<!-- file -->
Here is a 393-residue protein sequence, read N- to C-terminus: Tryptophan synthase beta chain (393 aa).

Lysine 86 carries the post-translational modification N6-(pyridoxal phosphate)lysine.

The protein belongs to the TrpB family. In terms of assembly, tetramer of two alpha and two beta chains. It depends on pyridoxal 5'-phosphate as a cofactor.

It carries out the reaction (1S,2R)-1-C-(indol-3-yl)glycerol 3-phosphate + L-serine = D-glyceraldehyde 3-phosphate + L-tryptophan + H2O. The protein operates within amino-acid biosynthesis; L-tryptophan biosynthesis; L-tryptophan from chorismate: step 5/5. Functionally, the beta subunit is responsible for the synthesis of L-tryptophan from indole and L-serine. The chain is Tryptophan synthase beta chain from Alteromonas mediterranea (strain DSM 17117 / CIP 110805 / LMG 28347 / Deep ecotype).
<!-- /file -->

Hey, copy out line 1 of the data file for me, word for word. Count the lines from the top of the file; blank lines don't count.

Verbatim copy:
Here is a 393-residue protein sequence, read N- to C-terminus: Tryptophan synthase beta chain (393 aa).